9. Whom ever named the kid “Sterling” needs a good ass kicking.
    Being a Southern Baptist is by definition, a personality disorder.

  10. muldoon, I think international adoption varies greatly from country to country, and even from time to time within the same country. I’ve heard that China was practically giving away infant girls with Happy Meals several years ago, then suddenly their process became very restrictive. (Perhaps this post offers some clues as to why.) Then there’s the infamous situation involving Madonna and… was it the nation of Mali? This scenario with the so-called missionaries in Haiti reminded me of that somewhat. Madonna of course has almost limitless financial resources, so the volume’s going to be up high on her version of things. But it turned out one or both parents of the child in question were still alive, despite stories to the contrary. The parent(s) were able to make themselves heard over the PR din, their government intervened, and the child stayed in his/her home country. After that, for a few minutes anyway, the media became more skeptical of these whirlwind international adoptions by celebrities.

    One thing that irks me is the media still referring to the Haitian children as “orphans.” The children had living parents, whom it pretty clearly appears were lied to. When deception is used to make off with someone else’s children, that makes the children “abductees.”

  11. Why did Saul want 100 philistine foreskins and what was he going to do with them after he got them?

    Hmm. I’m thinking of Buffalo Bill from “Silence of the Lambs,” and then I’m wanting to rinse out my brain with bleach.

  12. But Zipporah took a flint knife, cut off her son’s foreskin and touched {Moses’} feet with it.

    Foreskins on the feet. Now there’s a fetish if I ever heard one.

  13. Maha,

    Thank you for calling these “missionaries” what they are: “kidnappers”. Any other characterization of these people just doesn’t convey the crime these people attempted to commit. Whether they were going to “sell” these kids or just arrange illegal adoptions, it is still illegal and they should spend some considerable time behind bars. I wonder if they went to New Orleans after the levies failed and tried to “adopt” any of those needy kids?

  14. Thanks for the info, Joanr.

    Perhaps one of the reasons China has become so restrictive is because boys now outnumber girls either 3 to 1 or 4 to 1 (I forget which). With those odds, girls are becoming more highly prized then boys — at least by the boys.

  15. This seems to be the way religious people behave these days. Everyone is supposed to live by their rules, no matter if they want to or not. To them it isn’t the same as kidnapping and to them murdering the abortion Doctor wasn’t the same as murder. It’s more than a little alarming when you think about it.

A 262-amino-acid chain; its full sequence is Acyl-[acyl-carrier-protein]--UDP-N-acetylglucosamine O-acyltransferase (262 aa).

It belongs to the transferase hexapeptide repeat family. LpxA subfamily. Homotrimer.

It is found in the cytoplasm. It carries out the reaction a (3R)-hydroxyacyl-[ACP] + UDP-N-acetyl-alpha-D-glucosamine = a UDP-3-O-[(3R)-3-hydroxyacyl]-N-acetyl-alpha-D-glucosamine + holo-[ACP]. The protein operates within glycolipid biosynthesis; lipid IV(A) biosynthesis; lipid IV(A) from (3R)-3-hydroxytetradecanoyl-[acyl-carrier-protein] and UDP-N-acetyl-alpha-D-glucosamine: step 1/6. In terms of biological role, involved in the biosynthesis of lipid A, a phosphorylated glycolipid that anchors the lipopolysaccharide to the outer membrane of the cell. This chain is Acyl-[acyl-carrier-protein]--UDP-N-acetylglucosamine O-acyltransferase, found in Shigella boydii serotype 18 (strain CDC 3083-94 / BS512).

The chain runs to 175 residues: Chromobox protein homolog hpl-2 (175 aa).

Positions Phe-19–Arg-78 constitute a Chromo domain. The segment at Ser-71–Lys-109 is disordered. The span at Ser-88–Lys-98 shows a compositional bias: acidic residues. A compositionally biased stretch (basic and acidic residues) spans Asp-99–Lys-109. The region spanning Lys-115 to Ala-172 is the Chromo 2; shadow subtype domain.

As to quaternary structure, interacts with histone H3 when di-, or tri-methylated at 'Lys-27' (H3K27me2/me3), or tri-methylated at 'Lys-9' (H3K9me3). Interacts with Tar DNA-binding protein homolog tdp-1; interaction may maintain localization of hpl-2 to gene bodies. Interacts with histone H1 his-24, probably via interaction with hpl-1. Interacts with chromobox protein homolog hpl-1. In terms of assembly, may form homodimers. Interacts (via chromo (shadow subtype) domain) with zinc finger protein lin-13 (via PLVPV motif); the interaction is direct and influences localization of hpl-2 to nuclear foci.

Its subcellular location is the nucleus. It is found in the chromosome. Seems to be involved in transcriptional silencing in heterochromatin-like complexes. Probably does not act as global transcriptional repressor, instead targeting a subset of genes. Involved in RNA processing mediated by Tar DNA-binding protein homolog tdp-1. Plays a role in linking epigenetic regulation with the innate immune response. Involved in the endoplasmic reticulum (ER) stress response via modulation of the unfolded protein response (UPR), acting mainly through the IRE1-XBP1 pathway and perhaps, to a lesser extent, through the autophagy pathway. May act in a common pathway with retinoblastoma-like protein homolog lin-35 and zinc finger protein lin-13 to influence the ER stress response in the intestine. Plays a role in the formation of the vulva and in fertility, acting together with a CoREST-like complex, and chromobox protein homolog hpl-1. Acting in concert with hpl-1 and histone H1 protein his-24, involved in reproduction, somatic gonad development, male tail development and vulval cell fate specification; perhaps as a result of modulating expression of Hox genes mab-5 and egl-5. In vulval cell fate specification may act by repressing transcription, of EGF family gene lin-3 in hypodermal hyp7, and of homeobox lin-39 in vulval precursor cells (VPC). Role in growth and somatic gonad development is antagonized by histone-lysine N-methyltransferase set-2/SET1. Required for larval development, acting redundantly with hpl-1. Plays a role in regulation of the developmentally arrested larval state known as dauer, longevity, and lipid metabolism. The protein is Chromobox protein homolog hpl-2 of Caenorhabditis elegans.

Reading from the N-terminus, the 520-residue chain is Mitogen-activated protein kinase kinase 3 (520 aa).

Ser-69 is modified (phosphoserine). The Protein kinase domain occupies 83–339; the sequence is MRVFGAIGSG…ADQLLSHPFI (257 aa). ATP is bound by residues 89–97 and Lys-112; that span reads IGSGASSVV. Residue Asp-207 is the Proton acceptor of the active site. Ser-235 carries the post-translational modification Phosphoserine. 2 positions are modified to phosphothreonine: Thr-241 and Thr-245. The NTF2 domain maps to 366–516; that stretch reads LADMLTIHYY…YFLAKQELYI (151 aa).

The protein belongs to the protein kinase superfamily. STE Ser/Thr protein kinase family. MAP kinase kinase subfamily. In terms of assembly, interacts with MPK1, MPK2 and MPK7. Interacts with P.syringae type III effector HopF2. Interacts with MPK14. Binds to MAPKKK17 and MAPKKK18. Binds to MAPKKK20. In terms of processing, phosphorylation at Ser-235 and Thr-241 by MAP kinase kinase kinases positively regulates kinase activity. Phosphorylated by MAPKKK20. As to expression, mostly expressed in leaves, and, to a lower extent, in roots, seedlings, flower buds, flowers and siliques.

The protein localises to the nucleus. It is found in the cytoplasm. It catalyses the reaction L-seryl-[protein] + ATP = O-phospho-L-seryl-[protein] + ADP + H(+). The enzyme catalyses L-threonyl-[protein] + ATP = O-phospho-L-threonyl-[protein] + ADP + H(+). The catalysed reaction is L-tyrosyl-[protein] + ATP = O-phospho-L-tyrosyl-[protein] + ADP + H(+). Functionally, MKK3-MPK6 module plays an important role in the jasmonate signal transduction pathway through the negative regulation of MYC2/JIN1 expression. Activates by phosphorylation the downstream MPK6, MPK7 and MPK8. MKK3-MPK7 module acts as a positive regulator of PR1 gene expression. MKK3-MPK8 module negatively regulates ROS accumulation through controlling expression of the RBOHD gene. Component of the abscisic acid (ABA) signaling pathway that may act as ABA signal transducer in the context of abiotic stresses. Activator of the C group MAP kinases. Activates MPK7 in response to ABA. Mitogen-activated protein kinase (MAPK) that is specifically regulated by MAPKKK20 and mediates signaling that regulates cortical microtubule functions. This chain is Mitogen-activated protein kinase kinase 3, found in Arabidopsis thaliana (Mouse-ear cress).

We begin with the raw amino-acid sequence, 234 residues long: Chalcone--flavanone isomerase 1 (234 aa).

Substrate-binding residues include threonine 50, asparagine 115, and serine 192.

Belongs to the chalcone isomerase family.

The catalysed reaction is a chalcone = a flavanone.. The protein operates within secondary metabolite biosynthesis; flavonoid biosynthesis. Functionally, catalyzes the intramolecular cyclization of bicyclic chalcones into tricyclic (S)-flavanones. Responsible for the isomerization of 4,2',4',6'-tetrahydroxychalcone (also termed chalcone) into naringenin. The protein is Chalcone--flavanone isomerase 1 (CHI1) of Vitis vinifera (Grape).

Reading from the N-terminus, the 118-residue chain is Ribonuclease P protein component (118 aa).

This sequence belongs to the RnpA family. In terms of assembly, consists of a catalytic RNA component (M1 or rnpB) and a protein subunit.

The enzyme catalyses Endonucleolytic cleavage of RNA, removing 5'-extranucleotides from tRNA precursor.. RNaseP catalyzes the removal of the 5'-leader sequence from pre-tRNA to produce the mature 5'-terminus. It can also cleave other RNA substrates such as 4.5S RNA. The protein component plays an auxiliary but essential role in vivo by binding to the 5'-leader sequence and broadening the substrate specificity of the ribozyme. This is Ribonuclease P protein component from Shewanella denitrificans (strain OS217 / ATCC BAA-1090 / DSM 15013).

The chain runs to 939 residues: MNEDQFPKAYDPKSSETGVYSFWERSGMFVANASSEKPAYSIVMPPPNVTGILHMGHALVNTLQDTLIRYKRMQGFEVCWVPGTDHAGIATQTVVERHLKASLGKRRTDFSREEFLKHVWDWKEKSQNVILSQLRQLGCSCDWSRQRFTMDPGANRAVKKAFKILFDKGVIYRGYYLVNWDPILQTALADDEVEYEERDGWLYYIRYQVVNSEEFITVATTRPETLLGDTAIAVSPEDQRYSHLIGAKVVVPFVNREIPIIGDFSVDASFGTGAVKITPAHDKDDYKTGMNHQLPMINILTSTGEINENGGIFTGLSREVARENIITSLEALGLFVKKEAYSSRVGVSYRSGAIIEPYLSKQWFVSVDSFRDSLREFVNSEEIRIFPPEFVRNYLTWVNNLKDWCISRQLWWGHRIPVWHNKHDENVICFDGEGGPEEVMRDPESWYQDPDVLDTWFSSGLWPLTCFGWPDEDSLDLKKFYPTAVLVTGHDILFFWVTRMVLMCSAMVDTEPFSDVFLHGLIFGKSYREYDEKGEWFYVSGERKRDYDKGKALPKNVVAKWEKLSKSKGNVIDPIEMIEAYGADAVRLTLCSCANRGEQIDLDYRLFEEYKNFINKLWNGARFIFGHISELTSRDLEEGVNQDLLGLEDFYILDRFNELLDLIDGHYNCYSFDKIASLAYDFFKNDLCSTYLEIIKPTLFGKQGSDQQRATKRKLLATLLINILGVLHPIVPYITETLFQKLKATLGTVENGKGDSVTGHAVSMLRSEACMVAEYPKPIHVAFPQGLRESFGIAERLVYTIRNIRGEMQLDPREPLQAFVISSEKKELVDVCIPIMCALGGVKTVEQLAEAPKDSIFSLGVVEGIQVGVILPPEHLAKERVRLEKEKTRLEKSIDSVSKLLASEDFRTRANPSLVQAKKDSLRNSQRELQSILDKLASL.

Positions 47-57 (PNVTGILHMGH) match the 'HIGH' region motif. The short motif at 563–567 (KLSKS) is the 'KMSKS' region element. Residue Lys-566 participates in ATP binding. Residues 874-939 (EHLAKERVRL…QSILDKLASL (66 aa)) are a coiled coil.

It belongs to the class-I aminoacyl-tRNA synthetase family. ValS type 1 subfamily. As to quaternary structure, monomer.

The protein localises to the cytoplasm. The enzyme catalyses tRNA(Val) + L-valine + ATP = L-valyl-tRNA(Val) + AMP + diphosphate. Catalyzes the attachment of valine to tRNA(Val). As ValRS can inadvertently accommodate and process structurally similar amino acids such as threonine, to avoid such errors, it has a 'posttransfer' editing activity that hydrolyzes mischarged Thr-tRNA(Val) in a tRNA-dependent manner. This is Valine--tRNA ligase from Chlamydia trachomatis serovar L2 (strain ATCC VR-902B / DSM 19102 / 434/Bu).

It’s not just one religion, it is most of them. I wonder when they stopped trusting in God and decided they should rule. Yes, I am also still shocked that they would not support healthcare for the masses because they thought someone might use it for something they didn’t want. I have to wonder if their God is the one on the money.

  16. I wonder when they stopped trusting in God and decided they should rule.

    Think Crusades. Or even further back, when the children of Israel were commanded by God to wipe out all traces of a given Philistine village, including the live stock (don’t ask me for a reference for this; I breezed by something a year or so back, don’t know where). It’s a very old story.

    And it goes to the individual sect level. As an example, no offense to anyone, I have been told several times by Baptists that I’m going to hell because I’m not a Baptist, specifically. Protestant-in-general is apparently not precisely specific enough for their particular God.

    If you start drawing lines that sharp, and you make the assumption that by devine right your rules trump the rules used by everyone outside that sharp line, chaos is certain to ensue.

  17. MNPundit – “illegal adoptions of international children by westerners are good money…” reminds me of a ‘business’ uncovered a number of years ago. People were being found dead – primarily in 4th world countries – and missing some of their vital organs. Eventually law enforcement was able to make a link to wealthy individuals in dire need of organs to stay alive as the ‘market.’ Sinister, yes, but no more so than the selling of children for “good money.”

  18. I saw that Angelina Jolie was wandering around Haiti looking for someone to adopt too. Struck me as very creepy.

    • I saw that Angelina Jolie was wandering around Haiti looking for someone to adopt too. Struck me as very creepy.

      Obsessive-compulsive adopting is an upscale version of pet hoarding.

  19. Adopting Haitian children is also the best antidote for White Guilt. Jesus says there’s no better way to improve your standing in the all white congregation than to show his love by the adoption of a Voodoo infected Haitian child. And if there’s no Haitian children to be adopted an unsaved Buddhist child will get you a fairly decent crown.

  20. According to Angelina Jolie: ‘Not the Time to Adopt from Haiti’ (in the Guardian), Ms. Jolie is asking people to help Haitians in Haiti, not take children out. The closest she comes to saying that she’s “looking for someone to adopt” is this bit:

    “I’m always open to children around the world.

    “We’re that kind of family. Brad and I talk about that.
    “But that’s not what we’re focusing on at this time, by any means. We’re not here for that. We’re here to see how we can help protect the children in the country and scale up the needs here.”

    Please don’t assume the worst of people just because.

  21. Pingback: Kidnappers for Christ « D2 route